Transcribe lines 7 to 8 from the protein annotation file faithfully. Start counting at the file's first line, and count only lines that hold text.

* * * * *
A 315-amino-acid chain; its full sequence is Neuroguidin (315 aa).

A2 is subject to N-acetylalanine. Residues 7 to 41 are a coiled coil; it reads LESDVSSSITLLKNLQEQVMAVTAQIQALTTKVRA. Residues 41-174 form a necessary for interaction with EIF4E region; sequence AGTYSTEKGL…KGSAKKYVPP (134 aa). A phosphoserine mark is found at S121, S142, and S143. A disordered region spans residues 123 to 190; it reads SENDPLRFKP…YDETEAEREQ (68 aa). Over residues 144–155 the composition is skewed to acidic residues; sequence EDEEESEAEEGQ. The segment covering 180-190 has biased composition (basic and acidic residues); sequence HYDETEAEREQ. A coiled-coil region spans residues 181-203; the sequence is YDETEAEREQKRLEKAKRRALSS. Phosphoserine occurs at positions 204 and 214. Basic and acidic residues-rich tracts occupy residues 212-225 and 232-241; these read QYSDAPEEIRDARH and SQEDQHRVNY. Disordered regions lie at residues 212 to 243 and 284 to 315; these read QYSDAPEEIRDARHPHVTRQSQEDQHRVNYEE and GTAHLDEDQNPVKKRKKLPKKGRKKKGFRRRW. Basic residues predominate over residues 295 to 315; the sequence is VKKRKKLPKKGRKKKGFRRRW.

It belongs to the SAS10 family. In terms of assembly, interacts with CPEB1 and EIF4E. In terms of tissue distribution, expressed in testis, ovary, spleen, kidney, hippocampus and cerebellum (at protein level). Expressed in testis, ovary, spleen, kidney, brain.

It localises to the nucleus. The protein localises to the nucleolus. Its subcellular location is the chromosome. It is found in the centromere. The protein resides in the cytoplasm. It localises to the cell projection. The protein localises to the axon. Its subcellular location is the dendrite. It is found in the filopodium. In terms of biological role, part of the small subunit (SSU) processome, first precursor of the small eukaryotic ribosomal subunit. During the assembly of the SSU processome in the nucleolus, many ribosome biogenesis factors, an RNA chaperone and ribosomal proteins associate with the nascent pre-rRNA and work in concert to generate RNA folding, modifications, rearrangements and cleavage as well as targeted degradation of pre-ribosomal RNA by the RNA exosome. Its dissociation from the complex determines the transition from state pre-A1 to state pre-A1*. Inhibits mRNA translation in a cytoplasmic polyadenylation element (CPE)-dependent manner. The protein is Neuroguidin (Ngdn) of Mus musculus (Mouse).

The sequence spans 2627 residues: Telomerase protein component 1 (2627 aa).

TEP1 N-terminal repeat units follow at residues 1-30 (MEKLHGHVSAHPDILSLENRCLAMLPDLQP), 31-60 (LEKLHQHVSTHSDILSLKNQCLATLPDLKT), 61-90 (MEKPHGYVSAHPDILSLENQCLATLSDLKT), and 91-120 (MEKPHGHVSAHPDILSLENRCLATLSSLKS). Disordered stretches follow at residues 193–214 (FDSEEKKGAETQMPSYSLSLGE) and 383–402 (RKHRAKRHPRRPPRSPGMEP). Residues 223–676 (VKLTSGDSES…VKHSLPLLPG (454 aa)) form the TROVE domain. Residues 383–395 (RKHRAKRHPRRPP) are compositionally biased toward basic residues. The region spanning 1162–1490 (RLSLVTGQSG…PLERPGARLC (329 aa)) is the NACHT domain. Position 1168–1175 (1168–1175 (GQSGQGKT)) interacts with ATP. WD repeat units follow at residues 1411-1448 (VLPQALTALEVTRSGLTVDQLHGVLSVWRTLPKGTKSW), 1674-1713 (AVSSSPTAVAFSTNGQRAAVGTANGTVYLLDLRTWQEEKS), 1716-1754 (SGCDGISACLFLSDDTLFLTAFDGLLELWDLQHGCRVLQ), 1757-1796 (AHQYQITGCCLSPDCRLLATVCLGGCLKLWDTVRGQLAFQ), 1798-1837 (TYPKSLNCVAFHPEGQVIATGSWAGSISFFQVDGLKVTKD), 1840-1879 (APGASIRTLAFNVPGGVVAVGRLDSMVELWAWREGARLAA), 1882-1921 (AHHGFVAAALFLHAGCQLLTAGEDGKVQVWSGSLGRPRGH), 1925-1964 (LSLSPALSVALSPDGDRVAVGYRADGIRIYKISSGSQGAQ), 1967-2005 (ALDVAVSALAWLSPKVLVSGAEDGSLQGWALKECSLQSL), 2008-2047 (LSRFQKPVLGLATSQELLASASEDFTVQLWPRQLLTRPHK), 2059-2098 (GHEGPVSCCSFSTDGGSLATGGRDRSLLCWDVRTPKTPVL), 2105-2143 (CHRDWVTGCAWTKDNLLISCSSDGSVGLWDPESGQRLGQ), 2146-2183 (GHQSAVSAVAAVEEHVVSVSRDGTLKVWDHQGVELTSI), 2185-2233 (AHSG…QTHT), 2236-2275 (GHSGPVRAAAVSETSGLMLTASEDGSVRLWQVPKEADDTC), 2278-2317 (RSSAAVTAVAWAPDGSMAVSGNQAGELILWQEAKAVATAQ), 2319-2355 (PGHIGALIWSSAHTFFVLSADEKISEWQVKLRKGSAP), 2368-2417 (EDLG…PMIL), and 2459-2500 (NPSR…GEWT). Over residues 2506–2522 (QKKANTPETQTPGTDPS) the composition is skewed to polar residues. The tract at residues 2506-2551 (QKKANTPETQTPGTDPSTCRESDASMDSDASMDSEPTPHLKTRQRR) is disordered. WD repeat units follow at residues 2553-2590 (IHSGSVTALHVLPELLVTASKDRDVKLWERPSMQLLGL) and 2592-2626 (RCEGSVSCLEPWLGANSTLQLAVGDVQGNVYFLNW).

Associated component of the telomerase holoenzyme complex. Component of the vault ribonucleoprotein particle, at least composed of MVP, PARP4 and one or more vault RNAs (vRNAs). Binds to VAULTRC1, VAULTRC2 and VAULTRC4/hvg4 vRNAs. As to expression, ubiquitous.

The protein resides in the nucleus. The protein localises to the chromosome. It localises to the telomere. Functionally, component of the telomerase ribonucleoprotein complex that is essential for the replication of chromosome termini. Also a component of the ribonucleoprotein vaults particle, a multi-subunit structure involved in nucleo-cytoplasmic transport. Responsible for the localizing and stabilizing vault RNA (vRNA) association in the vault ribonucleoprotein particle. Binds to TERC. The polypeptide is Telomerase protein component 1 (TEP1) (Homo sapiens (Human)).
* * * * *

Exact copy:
Associated component of the telomerase holoenzyme complex. Component of the vault ribonucleoprotein particle, at least composed of MVP, PARP4 and one or more vault RNAs (vRNAs). Binds to VAULTRC1, VAULTRC2 and VAULTRC4/hvg4 vRNAs. As to expression, ubiquitous.

The protein resides in the nucleus. The protein localises to the chromosome. It localises to the telomere. Functionally, component of the telomerase ribonucleoprotein complex that is essential for the replication of chromosome termini. Also a component of the ribonucleoprotein vaults particle, a multi-subunit structure involved in nucleo-cytoplasmic transport. Responsible for the localizing and stabilizing vault RNA (vRNA) association in the vault ribonucleoprotein particle. Binds to TERC. The polypeptide is Telomerase protein component 1 (TEP1) (Homo sapiens (Human)).